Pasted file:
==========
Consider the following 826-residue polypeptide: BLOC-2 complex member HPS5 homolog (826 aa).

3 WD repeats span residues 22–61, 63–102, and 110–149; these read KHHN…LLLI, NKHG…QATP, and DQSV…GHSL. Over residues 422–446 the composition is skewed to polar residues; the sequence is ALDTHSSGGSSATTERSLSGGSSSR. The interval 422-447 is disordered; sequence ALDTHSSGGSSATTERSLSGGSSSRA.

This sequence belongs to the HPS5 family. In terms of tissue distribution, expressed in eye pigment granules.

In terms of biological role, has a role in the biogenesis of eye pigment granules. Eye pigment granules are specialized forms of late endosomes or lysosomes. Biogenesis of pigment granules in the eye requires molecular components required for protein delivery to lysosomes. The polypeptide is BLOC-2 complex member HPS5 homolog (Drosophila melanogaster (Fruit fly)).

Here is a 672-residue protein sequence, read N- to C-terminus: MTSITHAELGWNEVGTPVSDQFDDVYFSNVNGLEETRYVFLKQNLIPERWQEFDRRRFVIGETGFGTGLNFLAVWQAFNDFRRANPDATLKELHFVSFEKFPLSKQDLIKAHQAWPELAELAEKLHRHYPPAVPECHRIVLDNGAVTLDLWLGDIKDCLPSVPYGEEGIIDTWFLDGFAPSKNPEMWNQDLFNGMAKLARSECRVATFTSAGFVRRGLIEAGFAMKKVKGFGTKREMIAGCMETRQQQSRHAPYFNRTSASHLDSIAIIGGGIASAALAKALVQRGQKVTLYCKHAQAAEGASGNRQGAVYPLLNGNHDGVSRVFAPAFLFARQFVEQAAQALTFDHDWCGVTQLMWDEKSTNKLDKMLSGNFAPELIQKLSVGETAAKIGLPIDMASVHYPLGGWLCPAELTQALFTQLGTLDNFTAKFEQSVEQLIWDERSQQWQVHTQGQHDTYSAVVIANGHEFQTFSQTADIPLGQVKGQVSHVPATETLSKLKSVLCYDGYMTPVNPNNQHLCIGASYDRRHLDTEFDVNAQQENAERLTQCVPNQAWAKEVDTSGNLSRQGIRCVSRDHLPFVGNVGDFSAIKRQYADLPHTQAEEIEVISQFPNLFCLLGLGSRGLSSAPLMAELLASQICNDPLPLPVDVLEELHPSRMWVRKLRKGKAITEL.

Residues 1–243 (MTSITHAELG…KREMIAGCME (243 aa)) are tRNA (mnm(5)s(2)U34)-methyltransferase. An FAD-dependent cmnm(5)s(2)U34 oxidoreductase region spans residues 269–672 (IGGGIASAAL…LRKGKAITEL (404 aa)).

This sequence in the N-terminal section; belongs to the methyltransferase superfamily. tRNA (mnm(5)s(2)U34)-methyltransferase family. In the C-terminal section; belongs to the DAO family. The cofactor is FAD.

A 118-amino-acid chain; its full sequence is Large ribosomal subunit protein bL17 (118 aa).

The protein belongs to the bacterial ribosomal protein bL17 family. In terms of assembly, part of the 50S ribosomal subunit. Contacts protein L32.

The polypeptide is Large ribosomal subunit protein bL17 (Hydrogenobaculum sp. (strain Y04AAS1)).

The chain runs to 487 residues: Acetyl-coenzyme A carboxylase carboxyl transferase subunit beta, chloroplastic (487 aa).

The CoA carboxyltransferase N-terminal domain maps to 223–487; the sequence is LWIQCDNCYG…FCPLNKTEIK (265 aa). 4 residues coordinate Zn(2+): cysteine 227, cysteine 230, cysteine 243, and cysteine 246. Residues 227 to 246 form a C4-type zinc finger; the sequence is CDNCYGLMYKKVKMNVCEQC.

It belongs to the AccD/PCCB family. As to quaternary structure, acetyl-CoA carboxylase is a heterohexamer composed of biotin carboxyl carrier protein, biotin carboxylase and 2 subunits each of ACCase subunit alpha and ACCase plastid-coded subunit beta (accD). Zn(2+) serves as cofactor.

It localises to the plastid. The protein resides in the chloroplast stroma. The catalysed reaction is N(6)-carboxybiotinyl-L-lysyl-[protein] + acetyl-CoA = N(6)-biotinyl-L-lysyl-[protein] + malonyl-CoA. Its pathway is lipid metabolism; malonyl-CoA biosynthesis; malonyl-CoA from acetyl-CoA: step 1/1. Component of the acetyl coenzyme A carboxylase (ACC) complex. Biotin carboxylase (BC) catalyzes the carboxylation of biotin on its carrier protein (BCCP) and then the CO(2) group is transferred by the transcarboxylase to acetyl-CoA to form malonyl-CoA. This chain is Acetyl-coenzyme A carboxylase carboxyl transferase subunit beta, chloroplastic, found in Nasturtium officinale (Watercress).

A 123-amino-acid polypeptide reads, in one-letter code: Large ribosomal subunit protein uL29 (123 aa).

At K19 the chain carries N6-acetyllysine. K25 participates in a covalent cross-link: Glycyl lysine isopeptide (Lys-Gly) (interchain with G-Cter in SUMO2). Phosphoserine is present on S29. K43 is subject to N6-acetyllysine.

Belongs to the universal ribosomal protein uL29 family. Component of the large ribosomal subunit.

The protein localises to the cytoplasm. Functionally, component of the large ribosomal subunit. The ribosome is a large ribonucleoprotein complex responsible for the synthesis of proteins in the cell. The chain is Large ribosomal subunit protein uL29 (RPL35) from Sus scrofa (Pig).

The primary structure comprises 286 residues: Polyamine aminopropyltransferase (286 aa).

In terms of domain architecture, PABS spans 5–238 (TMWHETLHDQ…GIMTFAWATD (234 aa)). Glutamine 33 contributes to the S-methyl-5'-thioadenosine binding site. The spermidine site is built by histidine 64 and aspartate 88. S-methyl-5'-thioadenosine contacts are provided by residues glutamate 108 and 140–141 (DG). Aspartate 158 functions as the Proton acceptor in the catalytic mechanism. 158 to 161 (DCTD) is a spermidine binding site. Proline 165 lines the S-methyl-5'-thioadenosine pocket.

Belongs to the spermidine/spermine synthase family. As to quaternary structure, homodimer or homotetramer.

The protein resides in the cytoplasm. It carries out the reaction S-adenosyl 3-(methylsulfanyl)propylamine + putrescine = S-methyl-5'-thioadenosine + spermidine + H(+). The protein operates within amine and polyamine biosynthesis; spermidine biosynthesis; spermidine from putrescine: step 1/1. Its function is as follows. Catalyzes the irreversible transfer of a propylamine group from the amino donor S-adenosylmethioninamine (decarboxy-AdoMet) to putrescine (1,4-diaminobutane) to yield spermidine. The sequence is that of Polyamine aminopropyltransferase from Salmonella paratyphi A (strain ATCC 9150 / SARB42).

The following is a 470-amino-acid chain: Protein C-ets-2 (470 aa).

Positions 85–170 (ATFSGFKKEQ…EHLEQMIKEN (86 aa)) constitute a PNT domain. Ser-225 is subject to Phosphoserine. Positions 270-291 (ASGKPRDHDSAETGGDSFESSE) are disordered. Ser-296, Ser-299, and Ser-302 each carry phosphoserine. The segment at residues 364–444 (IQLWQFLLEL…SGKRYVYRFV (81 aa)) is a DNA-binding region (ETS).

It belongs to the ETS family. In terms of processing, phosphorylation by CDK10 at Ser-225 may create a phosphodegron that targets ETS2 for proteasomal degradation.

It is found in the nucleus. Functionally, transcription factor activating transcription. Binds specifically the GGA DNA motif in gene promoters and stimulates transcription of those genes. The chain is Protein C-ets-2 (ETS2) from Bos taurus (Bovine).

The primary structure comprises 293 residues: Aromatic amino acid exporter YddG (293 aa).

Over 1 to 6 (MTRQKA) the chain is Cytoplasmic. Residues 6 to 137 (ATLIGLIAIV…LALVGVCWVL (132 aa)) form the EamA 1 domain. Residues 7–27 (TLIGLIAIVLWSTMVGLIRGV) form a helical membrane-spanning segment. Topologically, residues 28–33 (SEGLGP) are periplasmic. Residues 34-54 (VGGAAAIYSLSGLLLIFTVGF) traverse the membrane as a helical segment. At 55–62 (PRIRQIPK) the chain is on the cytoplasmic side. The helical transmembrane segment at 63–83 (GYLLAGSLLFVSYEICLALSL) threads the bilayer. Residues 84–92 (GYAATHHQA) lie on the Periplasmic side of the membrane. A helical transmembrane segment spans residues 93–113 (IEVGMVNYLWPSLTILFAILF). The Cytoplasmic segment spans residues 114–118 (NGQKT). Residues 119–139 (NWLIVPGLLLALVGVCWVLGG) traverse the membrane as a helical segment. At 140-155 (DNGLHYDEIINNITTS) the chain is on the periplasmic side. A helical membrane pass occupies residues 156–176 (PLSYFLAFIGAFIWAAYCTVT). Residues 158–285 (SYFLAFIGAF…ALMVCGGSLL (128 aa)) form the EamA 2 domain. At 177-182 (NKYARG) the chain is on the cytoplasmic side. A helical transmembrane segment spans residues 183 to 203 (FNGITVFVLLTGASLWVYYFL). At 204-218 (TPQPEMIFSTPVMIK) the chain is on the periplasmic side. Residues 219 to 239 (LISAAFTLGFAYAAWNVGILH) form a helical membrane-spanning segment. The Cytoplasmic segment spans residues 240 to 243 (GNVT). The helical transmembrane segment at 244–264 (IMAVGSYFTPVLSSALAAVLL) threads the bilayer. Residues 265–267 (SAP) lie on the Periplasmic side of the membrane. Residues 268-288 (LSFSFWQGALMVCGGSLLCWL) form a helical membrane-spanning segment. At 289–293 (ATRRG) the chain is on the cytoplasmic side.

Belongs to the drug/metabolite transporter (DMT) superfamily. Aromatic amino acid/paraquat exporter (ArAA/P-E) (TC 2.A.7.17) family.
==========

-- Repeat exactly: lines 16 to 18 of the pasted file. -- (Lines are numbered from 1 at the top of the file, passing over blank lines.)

At K19 the chain carries N6-acetyllysine. K25 participates in a covalent cross-link: Glycyl lysine isopeptide (Lys-Gly) (interchain with G-Cter in SUMO2). Phosphoserine is present on S29. K43 is subject to N6-acetyllysine.

Belongs to the universal ribosomal protein uL29 family. Component of the large ribosomal subunit.

The protein localises to the cytoplasm. Functionally, component of the large ribosomal subunit. The ribosome is a large ribonucleoprotein complex responsible for the synthesis of proteins in the cell. The chain is Large ribosomal subunit protein uL29 (RPL35) from Sus scrofa (Pig).